It didn't happen Thursday. There just wasn't a natural chance. Hinckley pointed out to me that Julie and I shared a shelving hour at six, so I set my sights on that. It wasn't my ideal, stalking her in the stacks (Hinckley likened it to chasing down an ice cream truck), but I prepared myself with a negativity-chasing line from Gang of Four's "Guns Before Butter": "Just keep quiet, no room for doubt." I consciously triggered it whenever my imagination presented my mind's eye with, uh, less-than-optimum-case scenarios. The line played almost incessantly.

But by six Tammy had posted Friday's schedule, and there it was:
An hour on the desk with Julie! This was the hour!

I didn't sleep well, of course. I fitfully overslept the alarm and still found myself on the sofa ready to go with a half-hour to kill after breakfast before I set out for Hinckley's for the ride in. I watched an episode of Black Adder and trod off, nervous but happy and strong of resolve. It would happen today, before lunch (which I might not be able to eat). On the way in Hinckley pumped me up with his own ebullient confidence. After I walked in the door I don't know what I did before eleven, besides chant my mantra, which, by now, was able to trigger itself.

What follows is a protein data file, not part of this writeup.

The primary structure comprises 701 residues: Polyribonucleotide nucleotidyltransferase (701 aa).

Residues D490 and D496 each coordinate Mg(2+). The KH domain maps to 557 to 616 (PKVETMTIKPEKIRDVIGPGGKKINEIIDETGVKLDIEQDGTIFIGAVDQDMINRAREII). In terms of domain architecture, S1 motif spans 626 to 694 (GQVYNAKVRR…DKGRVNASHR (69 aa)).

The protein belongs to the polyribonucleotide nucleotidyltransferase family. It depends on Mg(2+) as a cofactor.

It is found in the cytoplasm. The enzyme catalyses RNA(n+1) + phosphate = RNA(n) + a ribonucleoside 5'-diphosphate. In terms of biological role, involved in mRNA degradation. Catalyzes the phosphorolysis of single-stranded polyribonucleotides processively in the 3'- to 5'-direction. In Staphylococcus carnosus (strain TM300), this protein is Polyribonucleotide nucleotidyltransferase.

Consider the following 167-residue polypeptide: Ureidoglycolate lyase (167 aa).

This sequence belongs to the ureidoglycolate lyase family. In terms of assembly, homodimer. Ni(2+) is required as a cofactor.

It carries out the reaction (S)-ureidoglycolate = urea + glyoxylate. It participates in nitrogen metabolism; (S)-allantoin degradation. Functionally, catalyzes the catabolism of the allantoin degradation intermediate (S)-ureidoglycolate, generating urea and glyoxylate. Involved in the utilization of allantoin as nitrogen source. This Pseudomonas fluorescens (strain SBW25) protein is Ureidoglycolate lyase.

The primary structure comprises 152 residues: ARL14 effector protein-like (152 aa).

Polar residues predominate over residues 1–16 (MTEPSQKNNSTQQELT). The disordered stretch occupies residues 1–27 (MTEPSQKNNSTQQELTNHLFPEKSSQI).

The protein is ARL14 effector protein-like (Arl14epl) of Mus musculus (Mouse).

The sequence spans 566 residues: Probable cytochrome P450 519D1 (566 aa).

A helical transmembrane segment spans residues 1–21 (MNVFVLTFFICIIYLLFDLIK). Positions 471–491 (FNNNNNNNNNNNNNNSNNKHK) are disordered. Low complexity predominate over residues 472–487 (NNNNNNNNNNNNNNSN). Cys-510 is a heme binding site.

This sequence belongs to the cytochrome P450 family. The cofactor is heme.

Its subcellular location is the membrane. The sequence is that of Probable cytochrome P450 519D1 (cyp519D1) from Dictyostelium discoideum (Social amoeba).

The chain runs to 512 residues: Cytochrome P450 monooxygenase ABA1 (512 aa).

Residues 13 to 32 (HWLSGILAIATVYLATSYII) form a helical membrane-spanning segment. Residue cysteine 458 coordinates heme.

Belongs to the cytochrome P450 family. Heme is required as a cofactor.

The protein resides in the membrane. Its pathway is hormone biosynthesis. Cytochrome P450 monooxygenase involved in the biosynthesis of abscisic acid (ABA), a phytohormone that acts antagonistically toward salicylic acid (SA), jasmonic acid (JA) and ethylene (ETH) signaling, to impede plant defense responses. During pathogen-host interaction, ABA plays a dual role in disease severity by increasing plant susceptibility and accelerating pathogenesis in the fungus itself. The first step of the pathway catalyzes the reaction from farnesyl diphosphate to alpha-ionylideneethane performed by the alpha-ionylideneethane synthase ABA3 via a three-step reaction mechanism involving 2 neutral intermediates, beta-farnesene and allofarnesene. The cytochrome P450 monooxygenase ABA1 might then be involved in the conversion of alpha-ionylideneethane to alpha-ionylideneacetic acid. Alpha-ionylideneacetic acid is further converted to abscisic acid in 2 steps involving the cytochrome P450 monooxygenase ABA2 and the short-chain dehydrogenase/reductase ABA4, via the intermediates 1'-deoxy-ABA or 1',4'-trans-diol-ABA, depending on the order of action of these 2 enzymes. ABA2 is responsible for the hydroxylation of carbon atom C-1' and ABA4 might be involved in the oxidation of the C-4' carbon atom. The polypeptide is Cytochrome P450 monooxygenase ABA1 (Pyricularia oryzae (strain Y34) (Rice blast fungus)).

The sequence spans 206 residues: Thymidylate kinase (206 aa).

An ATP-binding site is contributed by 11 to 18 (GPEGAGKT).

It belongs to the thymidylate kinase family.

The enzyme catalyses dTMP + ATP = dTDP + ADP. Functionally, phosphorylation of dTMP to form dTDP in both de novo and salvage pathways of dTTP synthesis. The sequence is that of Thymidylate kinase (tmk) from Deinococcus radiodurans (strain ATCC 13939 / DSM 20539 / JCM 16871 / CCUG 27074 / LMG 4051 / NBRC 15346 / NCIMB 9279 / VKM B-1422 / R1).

Julie was close on my heels as I made for the desk. Upon her offer of my choice of seats, I took the far one, for the aforementioned advantages. She immediately brought up her work email to check. I decided to wait until she would no longer be distracted. Between that and a few patrons, it was nearly half-past before I saw my chance, and I didn't hesitate. Turning to her, I said, "Julie?" My voice, to my own ears, sounded smooth and low. I was pleased with its timbre. "Yes," she replied before looking up at me. She was still sitting, I standing, leaning against the narrow counter between our stations. Her eyes grabbed me, held me softly in their expectation, as if knowing what I was about to say. I nearly forgot the only words I'd scripted for the moment, but I pushed through, ignoring all doubt--without the help of the mantra. "Would you...consider...meeting me...somewhere, sometime...for a cup of tea, say?" Briefly, as I struggled to recall the right words, I lost eye contact, but regained it as I finished the last word. Without hesitation, she replied, "Yes, I would." "Oh, good," I said, as if fireworks hadn't just exploded in my chest. "Mmm," she murmured, "tea." "I have a favorite place," I told her, straightening bookmarks on the ledge between us and grinding a shoe-toe into the carpet. "Stir Crazy on MacArthur." She knew where it was, but when I asked her if she could do it the next day, she cited a family visit and homework. "Give me a couple hours," she said, "to think about it."